As opportunities dry up to reinvest overaccumulated capital elsewhere in the global economy, the TCC has turned into unloading trillions of dollars into speculation in the global commodities markets, stock markets, currency markets, future markets, leverages, every imaginable derivatives and shorts, cryptocurrencies, “land grabs”, and urban real estate, among other speculative activities in the netherworld of shadow banking. These speculative markets become outlets for global investors to “park” their overaccumulated capital. As a result, the gap between the productive economy of goods and services has grown to an unfathomable chasm.
Every aspect of the main staple commodities (rice, corn and wheat) has become controlled by TNCs and the TCC from production, to distribution, to transportation, to consumption. It has been made possible from the lobbying of TNCs at global scale ever since the General Agreement on Tariffs and Trade (GATT) in 1947, which had specifically targeted agriculture. The international treaties and trade agreements that followed further locked in the capitalist global food system. It is a risk for the world’s population who rely on imported staple grains which is under the control of only a handful of agribusiness companies.
Robinson’s conclusion moves to a focus on eco-socialism as a counter to capitalism, which becomes clearer when it is applied to the global food system. With over half of the world’s population now living in urban centres, food is at the centre of the city-capitalism nexus. Food becomes a key player that fuels capitalism through the labour of large populations consolidated within a location. As a market for mass consumption and a source of labour for the capitalist system, the cities’ insatiable appetite requires locations with suitable resources for food to be produced cheaply. For food to be affordable to the masses, it needs not only cheap nature but also cheap labour. The extraction of value from low-paid labour power and low-cost natural resources is a form of “dark value”. In this short book, Robinson develops the concept of “dark value” drawing from Clelland’s The Core of Apple: Dark Value and Degrees of Monopoly in Global Commodity Chains. Dark value has been legitimised within the structure of the commodity chain as it “subsidises capitalists, but it also benefits consumers”. Its counter, the “bright value” is described as “cumulation of value that is monetarised and measured with transparent accounting techniques”.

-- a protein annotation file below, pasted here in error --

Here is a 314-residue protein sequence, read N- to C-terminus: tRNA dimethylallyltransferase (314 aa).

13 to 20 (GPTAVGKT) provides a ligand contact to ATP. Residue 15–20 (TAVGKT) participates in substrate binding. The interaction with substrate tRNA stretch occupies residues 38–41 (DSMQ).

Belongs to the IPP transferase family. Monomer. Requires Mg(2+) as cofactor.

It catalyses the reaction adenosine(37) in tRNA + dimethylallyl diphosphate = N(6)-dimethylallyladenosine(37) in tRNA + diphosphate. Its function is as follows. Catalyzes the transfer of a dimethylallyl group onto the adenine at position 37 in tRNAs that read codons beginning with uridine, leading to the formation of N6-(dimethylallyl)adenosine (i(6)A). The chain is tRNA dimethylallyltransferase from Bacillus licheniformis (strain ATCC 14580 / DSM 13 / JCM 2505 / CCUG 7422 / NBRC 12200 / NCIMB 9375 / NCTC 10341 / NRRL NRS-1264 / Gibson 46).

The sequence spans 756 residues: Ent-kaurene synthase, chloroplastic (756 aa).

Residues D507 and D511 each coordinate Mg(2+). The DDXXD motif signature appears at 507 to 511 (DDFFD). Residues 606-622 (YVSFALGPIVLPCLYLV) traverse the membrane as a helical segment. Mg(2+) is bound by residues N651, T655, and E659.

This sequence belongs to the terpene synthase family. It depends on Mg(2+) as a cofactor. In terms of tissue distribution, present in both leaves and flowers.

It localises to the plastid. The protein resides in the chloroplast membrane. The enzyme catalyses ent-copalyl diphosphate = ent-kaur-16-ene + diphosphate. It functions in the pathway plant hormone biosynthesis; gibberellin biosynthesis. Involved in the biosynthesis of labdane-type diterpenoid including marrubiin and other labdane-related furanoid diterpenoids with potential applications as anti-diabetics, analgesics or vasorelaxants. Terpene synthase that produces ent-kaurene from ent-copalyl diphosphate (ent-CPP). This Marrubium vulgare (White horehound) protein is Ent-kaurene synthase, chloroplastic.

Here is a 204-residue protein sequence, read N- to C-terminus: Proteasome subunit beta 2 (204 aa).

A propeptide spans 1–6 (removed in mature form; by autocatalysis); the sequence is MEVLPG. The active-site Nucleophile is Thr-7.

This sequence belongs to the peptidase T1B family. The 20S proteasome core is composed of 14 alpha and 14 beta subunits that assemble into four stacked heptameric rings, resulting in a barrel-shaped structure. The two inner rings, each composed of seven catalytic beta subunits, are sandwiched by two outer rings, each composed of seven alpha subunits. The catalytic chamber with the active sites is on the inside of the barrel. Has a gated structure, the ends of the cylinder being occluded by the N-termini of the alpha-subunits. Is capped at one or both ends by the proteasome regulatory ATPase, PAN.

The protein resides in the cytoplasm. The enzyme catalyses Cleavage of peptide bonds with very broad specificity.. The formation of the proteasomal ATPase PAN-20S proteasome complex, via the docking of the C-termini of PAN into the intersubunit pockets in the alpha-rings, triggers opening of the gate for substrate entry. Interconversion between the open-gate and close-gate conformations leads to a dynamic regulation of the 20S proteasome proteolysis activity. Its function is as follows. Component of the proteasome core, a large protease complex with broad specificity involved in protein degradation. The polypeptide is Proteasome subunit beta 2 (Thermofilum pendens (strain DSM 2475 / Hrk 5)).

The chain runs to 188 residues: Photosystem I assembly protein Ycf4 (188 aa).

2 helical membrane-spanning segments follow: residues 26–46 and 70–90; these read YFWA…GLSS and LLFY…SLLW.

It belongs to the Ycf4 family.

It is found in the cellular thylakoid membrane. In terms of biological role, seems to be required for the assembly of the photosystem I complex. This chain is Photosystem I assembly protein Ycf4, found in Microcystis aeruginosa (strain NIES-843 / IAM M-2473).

The world under TNCs is struggling to survive from the scale and intensity of appropriation and accumulation from the economic transactions along the nodes of global commodity chains. The extraction of “dark value” occurs from the reduction of labour costs and the exploitation of the planet, such as externalities from environmental damage for the profit of the TCC and TNCs. The postscript to Can Global Capitalism Endure? is on the war between Ukraine and Russia with the focus on the financial system and the military. In keeping with the theme of food, these two countries are amongst the top ten largest wheat exporters in the world, which explains why this war has caused significant disruption to global food security. One way to answer the question posed by the book’s title, is whether the likelihood of a climate catastrophe can be envisaged or, through war impacting on food production, whether there will be a collapse of civilisation along with capitalism itself. Time will tell.